Desolation ~ with audio



Rock and snow my prison cell
Stranded in the midst of beauty
Blue waves and sky no consolation
Thoughts of rescue from this desolation

Now as distant as a passing ship,
With its snapping sails
A faint syncopation
Against the murmur of swans

Taunting me from afar
The freedom of their aerial maneuvers
Bringing only profound sadness
Each passing day

The spark of hope dimmer
Until frozen
Splintering, shattering
Finally gone

“Desolation” has it’s roots in a poem I wrote for a prompt from Jane Dougherty and subsequently edited for The Ekphrastic Review, where it was published in October 2018.  It was inspired by In the Blue Expanse, by Arkady Rylov, and can be found here.

Shared with OpenLinkNight #299 at dVerse ~ Poets Pub.

Transition ~ with audio



Wait for the brink of the falls to touch the roiling waters at its base,

or the maple to bend its branches to kiss the leaves lying at its feet.

One drop will follow another, and the precipice remain.

New buds will open, and the tree stand tall.

But autumn leaves will crest those falls,

kiss the waters waiting below.

I will breathe the mist hanging motionless.

The moment will end.

My life will continue,

each moment on the cusp.

“Transition” originally appeared at Vita Brevis in October 2018.

Image: The American Falls at Niagara Falls ~ 13 August 2009, 10:26pm

Guiding Lights ~ with audio


Guiding Lights

Awake in this moment
our concerns far behind us,
we make our way,
reflecting on direction.

Beneath the gaze
of a thousand million souls,
guided by their light,
our path is chosen.

Our course made clear,
we embrace the calm
that descends upon us
going forward, together.

“Guiding Lights” was inspired by Vincent Van Gogh’s Starry Night Over the Rhone
and originally appeared
at The Ekphrastic Review in September 2018.

Image source: Starry Night Over the Rhone/Vincent van Gogh (Wikipedia)

shared emotion ~ with audio


shared emotion

thought, emotion
in a relay race
through body and mind
each lap igniting sparks
firing across synapses
spoken, unspoken

thought, emotion
facing a tsunami of
slowly seeping away
leaving behind
sodden ash

thought, emotion
in a dull glow
re-firing to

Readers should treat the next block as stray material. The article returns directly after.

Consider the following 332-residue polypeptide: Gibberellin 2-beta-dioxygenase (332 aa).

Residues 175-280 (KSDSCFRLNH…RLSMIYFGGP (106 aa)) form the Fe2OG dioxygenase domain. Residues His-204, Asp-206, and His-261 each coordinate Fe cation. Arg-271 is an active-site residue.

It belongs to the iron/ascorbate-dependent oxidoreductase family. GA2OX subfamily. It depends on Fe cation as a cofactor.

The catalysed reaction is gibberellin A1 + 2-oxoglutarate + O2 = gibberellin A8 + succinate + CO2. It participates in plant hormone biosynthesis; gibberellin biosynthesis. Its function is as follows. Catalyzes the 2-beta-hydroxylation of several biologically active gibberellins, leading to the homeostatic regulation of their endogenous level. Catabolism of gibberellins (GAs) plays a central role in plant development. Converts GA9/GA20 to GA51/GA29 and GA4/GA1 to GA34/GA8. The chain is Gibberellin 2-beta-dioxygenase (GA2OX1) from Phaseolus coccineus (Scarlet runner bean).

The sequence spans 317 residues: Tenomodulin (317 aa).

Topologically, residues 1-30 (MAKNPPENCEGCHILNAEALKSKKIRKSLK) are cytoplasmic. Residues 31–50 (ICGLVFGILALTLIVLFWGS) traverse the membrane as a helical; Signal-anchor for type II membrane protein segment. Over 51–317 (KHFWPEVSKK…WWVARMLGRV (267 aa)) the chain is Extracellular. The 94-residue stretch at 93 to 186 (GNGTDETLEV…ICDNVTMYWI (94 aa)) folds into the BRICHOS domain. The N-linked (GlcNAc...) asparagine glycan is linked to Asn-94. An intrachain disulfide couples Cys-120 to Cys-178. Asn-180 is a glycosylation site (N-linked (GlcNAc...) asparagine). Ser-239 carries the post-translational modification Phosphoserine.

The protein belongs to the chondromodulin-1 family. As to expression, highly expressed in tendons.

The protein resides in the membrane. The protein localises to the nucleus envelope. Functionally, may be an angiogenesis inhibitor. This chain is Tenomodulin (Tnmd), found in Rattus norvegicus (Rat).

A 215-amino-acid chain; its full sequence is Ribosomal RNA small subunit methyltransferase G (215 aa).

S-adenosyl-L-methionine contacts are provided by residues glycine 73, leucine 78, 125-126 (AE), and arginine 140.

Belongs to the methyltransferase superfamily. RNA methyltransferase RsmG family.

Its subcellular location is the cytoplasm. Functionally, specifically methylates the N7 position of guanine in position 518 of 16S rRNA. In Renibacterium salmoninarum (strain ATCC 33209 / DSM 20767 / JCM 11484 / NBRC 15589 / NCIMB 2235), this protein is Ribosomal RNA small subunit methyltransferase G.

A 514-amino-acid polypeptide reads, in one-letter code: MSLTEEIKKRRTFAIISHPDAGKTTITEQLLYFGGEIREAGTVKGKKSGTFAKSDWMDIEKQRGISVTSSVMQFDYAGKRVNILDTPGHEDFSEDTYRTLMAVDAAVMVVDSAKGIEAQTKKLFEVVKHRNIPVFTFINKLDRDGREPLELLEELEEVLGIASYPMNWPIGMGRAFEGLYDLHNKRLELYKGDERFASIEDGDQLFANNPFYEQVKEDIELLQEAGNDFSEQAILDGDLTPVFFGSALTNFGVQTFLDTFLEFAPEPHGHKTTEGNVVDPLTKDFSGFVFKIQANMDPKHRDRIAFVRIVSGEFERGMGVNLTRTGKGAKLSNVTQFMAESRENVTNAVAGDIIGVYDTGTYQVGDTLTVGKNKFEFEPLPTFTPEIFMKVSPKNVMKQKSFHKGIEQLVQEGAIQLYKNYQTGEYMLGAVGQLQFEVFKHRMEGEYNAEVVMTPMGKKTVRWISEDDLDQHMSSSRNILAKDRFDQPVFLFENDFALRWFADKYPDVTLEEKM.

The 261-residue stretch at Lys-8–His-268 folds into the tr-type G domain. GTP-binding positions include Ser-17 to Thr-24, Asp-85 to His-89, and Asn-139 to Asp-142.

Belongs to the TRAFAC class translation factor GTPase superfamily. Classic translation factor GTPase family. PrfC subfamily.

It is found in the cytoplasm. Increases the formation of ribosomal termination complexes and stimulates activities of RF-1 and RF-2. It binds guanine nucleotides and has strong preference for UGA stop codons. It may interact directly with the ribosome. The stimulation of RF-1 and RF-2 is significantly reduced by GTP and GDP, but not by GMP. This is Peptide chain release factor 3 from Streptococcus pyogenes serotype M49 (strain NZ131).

bridge a gap
commune with
the outside world

“shared emotion” originally appeared at bonnie mcclellan’s weblog
during International Poetry Month 2017, where the theme was
“Neural Networks: The Creative Power of Language.”

Farewell, Tuck

Tuck Magazine started out as a literary and arts publication covering poetry, fiction, reviews, art, and photography in October 2011. It went on to concentrate on human rights, politics, and social justice around the world, but I didn’t discover it until the autumn of 2018, when I had a burst of poetry regarding social issues, and Editor Michael Organ was kind enough to accept those poems.

In its editorial of May 3, 2019, Editorial: The Last Word, Tuck Magazine announced the end of its publication.

These are the poems published by Tuck Magazine:


What to Do When the Moon Won’t Be Your Mistress

Clouds will not be parted by presumptuous hands.
Yes, it may be a thin veil that separates you,
but it may as well be a swimsuit
worn by a young teen who is not impressed
by machismo worn like entitlement.

True, there is no need to silence her
when the vacuum of space buffers better
than loud music in a remote second-floor bedroom,
but even your clouded judgment must see
she cannot be restrained.

You may think you can bare the moon.
After all, boys will be boys. Besides, who would tell?
But if she finds her voice, others will question you,
so keep a calendar. It could turn the tide
if you need to talk your way out of anything.

Better yet, have a stiff drink
and keep your hands to yourself.

(Regarding the Brett Kavanaugh hearings)


Too Silent, Too Long

Voices remain silent.
They know,
but they don’t, really,
so they feel helpless

in their not knowing.
Ask the victims?
Make them relive their pain?
Questions unasked,

not knowing what to do,
while the survivors suffer
inner voices with their own
unasked questions.

And the accused,
or unaccused, given
the circumstances,
live free of conviction.

Aside from the victims,
is anyone innocent?



License to Hate

Great Again.
That’s what you said.

It’s not about color, politics, or religion.
You’re everyone’s friend.

Until you’re not. So you demonize,
stoking a climate of hate. Who’s the real demon?

In spite of their temporal source,
your words are not spoken in a vacuum.

Of course, all you have to do is disavow
anyone who puts your words into action.

Tweets from a hawk are music to no one,
with the real enemy fear mongering from the bully pulpit.

(POTUS #45)


The Joke Is on Us

We cringe at the thought of foreign agents
unleashing their terror upon us;
cordon off suspicious packages;
remove our shoes before boarding a plane;
subconsciously – hell, consciously –
profile certain attributes as alien, suspicious,
worthy of scorn and shunning,
terrorized by our own fear. To what end?

A man walks into a bar.

(mass shooting – Thousand Oaks, California)


anguish measured in tears

one foot in front of the other
families and miles
measured in the thousands

asylum their only need
pleas falling on deaf ears
dream now a nightmare

border crossing rebuffed
canisters traded for rocks
thrown in protest

tear gas for temerity
delivery indiscriminate, for families
lumped together as criminals

shed a tear for the child who sheds a tear

(US southern border)


Many thanks to Michael Organ
for his efforts and for publishing these.

Ken Gierke

And now to find a home for a poem that would have been a good fit for Tuck Magazine.

Image source: Tuck Magazine website header